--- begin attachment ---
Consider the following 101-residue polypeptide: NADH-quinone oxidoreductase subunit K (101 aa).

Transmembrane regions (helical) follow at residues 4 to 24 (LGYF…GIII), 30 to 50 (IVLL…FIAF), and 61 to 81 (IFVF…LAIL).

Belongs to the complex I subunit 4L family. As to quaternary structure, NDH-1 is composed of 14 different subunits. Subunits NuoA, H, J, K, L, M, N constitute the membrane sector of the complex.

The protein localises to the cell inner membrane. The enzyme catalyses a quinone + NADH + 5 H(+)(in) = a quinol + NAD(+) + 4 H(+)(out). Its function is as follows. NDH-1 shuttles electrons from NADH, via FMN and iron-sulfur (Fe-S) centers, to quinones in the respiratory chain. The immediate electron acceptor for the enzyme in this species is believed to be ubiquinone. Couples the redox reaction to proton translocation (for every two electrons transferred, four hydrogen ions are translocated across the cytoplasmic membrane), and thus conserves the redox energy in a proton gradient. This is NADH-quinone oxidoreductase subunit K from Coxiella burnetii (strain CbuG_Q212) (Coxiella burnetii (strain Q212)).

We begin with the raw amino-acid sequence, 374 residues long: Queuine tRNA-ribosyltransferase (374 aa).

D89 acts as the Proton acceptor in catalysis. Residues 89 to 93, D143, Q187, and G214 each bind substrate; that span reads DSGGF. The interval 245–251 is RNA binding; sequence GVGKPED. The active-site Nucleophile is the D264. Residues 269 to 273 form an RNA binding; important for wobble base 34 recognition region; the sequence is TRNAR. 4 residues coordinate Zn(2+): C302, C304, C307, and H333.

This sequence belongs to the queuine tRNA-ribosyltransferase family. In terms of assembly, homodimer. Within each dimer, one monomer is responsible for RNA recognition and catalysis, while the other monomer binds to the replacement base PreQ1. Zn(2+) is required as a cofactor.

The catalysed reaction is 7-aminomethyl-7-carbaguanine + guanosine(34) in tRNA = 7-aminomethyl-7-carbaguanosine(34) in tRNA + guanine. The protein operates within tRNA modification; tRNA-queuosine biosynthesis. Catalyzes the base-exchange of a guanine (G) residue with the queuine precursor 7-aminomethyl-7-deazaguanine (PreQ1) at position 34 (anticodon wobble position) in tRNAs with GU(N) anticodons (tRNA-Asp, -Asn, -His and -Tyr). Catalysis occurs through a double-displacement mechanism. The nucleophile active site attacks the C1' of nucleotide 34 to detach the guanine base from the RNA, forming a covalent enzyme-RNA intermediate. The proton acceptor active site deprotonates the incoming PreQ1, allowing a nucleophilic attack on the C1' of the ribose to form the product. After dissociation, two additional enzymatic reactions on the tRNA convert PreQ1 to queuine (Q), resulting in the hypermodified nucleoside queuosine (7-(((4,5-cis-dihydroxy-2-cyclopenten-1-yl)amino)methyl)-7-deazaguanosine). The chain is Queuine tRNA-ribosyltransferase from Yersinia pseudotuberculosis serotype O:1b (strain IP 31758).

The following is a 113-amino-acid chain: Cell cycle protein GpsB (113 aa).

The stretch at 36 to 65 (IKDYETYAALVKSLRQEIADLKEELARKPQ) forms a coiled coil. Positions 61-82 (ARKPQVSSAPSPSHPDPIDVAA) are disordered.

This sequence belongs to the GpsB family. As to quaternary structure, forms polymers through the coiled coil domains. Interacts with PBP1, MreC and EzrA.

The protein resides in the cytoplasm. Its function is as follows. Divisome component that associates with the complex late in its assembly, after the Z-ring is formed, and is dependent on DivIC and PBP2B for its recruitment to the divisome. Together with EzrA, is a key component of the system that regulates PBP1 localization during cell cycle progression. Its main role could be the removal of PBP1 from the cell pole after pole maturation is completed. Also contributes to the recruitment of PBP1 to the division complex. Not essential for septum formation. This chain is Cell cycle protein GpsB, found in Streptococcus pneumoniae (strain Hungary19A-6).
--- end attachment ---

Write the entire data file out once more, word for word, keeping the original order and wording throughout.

Consider the following 101-residue polypeptide: NADH-quinone oxidoreductase subunit K (101 aa).

Transmembrane regions (helical) follow at residues 4 to 24 (LGYF…GIII), 30 to 50 (IVLL…FIAF), and 61 to 81 (IFVF…LAIL).

Belongs to the complex I subunit 4L family. As to quaternary structure, NDH-1 is composed of 14 different subunits. Subunits NuoA, H, J, K, L, M, N constitute the membrane sector of the complex.

The protein localises to the cell inner membrane. The enzyme catalyses a quinone + NADH + 5 H(+)(in) = a quinol + NAD(+) + 4 H(+)(out). Its function is as follows. NDH-1 shuttles electrons from NADH, via FMN and iron-sulfur (Fe-S) centers, to quinones in the respiratory chain. The immediate electron acceptor for the enzyme in this species is believed to be ubiquinone. Couples the redox reaction to proton translocation (for every two electrons transferred, four hydrogen ions are translocated across the cytoplasmic membrane), and thus conserves the redox energy in a proton gradient. This is NADH-quinone oxidoreductase subunit K from Coxiella burnetii (strain CbuG_Q212) (Coxiella burnetii (strain Q212)).

We begin with the raw amino-acid sequence, 374 residues long: Queuine tRNA-ribosyltransferase (374 aa).

D89 acts as the Proton acceptor in catalysis. Residues 89 to 93, D143, Q187, and G214 each bind substrate; that span reads DSGGF. The interval 245–251 is RNA binding; sequence GVGKPED. The active-site Nucleophile is the D264. Residues 269 to 273 form an RNA binding; important for wobble base 34 recognition region; the sequence is TRNAR. 4 residues coordinate Zn(2+): C302, C304, C307, and H333.

This sequence belongs to the queuine tRNA-ribosyltransferase family. In terms of assembly, homodimer. Within each dimer, one monomer is responsible for RNA recognition and catalysis, while the other monomer binds to the replacement base PreQ1. Zn(2+) is required as a cofactor.

The catalysed reaction is 7-aminomethyl-7-carbaguanine + guanosine(34) in tRNA = 7-aminomethyl-7-carbaguanosine(34) in tRNA + guanine. The protein operates within tRNA modification; tRNA-queuosine biosynthesis. Catalyzes the base-exchange of a guanine (G) residue with the queuine precursor 7-aminomethyl-7-deazaguanine (PreQ1) at position 34 (anticodon wobble position) in tRNAs with GU(N) anticodons (tRNA-Asp, -Asn, -His and -Tyr). Catalysis occurs through a double-displacement mechanism. The nucleophile active site attacks the C1' of nucleotide 34 to detach the guanine base from the RNA, forming a covalent enzyme-RNA intermediate. The proton acceptor active site deprotonates the incoming PreQ1, allowing a nucleophilic attack on the C1' of the ribose to form the product. After dissociation, two additional enzymatic reactions on the tRNA convert PreQ1 to queuine (Q), resulting in the hypermodified nucleoside queuosine (7-(((4,5-cis-dihydroxy-2-cyclopenten-1-yl)amino)methyl)-7-deazaguanosine). The chain is Queuine tRNA-ribosyltransferase from Yersinia pseudotuberculosis serotype O:1b (strain IP 31758).

The following is a 113-amino-acid chain: Cell cycle protein GpsB (113 aa).

The stretch at 36 to 65 (IKDYETYAALVKSLRQEIADLKEELARKPQ) forms a coiled coil. Positions 61-82 (ARKPQVSSAPSPSHPDPIDVAA) are disordered.

This sequence belongs to the GpsB family. As to quaternary structure, forms polymers through the coiled coil domains. Interacts with PBP1, MreC and EzrA.

The protein resides in the cytoplasm. Its function is as follows. Divisome component that associates with the complex late in its assembly, after the Z-ring is formed, and is dependent on DivIC and PBP2B for its recruitment to the divisome. Together with EzrA, is a key component of the system that regulates PBP1 localization during cell cycle progression. Its main role could be the removal of PBP1 from the cell pole after pole maturation is completed. Also contributes to the recruitment of PBP1 to the division complex. Not essential for septum formation. This chain is Cell cycle protein GpsB, found in Streptococcus pneumoniae (strain Hungary19A-6).